I’ve spoken to colleagues in the motoring media and fellow tuners and car technicians regarding this problem and opinions are well divided. There are those who think that the problem does not exist and it is owners/drivers who made a mistake and are trying to escape liability. The others think that Mitsubishi Motors has not done enough to assure the motoring public that this problem does not exist. No one can conclusively say that the problem exists.

On the technical side, modern cars such as the Mitsubishi Montero Sport do not have accelerator cables anymore. Throttles nowadays are drive-by-wire, meaning they are electronically controlled. The accelerator pedal in a modern car is a foot position sensor. It senses how much it is depressed and this signal will be sent to the engine control unit (ECU), which will then send an output signal to the engine and tell it how much power to give.

The foot position sensor is a 0-5 volt sensor. It works like a potentiometer: there is a 5-volt reference input voltage to the pedal, while the output voltage, which goes to the ECU, is between 0-5, depending on how much the accelerator is pressed.

For sudden acceleration to happen, the foot position sensor must give out a voltage signal to the ECU telling the ECU that the accelerator pedal has been pressed even if it has not been pressed. This can happen with a defective foot position sensor, but when there is such a defect, it should not just be a one-shot or one-time deal — the defect should keep on manifesting itself.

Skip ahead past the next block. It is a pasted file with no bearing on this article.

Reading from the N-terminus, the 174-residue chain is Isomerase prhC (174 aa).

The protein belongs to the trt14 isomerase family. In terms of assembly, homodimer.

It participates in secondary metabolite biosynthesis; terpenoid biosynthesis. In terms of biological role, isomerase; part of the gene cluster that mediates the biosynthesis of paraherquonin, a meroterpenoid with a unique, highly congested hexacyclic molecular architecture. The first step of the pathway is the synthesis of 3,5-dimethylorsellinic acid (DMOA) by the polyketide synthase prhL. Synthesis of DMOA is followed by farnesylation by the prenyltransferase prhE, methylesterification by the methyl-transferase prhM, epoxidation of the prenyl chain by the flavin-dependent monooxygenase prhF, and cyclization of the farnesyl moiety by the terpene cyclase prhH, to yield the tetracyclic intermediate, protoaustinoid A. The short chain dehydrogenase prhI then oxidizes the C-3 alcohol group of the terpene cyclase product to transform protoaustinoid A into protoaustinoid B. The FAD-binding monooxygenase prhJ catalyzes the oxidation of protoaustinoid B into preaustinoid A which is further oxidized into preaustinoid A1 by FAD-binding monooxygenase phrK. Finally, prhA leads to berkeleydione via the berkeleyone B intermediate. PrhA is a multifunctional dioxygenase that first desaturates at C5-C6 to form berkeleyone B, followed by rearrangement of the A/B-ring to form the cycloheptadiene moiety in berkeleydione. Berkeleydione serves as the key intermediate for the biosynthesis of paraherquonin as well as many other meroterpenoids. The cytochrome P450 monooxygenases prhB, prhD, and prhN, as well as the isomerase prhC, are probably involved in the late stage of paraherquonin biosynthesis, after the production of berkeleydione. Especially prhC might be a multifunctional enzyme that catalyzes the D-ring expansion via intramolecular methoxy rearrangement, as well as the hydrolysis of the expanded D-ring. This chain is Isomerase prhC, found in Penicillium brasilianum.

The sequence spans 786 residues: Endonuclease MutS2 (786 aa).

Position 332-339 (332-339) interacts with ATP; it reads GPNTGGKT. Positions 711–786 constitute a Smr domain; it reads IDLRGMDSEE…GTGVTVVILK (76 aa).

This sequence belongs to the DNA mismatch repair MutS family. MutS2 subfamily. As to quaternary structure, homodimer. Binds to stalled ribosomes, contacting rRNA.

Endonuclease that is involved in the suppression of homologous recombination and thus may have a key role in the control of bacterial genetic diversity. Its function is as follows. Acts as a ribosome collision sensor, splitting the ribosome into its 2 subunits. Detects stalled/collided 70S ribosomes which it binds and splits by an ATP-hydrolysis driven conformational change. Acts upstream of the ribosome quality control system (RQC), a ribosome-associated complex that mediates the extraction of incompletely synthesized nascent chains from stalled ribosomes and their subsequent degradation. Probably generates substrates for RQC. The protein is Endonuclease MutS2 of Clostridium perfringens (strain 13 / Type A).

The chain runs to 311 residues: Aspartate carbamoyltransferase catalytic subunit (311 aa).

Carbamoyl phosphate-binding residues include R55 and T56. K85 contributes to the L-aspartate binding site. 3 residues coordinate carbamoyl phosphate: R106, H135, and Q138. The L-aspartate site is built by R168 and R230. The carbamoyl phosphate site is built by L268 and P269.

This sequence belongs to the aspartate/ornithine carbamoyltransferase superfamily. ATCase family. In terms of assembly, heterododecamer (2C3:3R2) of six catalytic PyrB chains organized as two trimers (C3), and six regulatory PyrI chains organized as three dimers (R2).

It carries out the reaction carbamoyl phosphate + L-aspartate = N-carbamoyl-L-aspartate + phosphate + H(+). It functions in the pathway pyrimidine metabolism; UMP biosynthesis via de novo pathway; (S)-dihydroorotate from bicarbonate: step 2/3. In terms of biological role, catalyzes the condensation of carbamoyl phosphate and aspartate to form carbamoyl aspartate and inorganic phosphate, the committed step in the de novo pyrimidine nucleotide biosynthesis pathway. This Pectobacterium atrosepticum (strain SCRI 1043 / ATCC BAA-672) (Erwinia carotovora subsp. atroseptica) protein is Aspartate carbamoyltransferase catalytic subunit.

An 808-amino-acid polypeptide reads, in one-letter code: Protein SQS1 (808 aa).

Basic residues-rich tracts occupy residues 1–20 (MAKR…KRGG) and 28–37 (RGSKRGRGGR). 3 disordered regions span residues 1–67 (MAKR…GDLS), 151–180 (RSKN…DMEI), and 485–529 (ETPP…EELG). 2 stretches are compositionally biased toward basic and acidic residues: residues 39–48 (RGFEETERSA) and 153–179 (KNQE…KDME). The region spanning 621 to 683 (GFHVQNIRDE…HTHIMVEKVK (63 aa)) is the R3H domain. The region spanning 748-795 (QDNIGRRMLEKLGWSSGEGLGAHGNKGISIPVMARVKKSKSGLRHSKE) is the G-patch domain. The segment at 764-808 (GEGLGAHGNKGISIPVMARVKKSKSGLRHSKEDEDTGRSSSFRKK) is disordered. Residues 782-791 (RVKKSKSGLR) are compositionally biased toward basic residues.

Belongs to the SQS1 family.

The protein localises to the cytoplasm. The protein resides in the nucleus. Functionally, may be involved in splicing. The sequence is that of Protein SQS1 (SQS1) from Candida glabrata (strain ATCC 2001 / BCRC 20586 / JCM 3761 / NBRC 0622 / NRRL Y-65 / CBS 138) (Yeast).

Another scenario would be that there is stray electricity that goes to the signal wire of the foot position sensor, thereby telling the ECU that the accelerator was pressed. Electrical gremlins like these should be able to manifest more than once.

I have not seen a sudden acceleration post of the same Montero Sport more than once. Moreover, ECUs have a failsafe system to prevent things like this from happening. In fact, I have experienced an electronic throttle failure with another car brand. What happened was the check engine light lit up and the engine stayed at idle no matter how I pressed on the accelerator pedal. After scanning for the problem with an OBDII engine scanner, the error recorded was “Electronic Throttle System Malfunction.”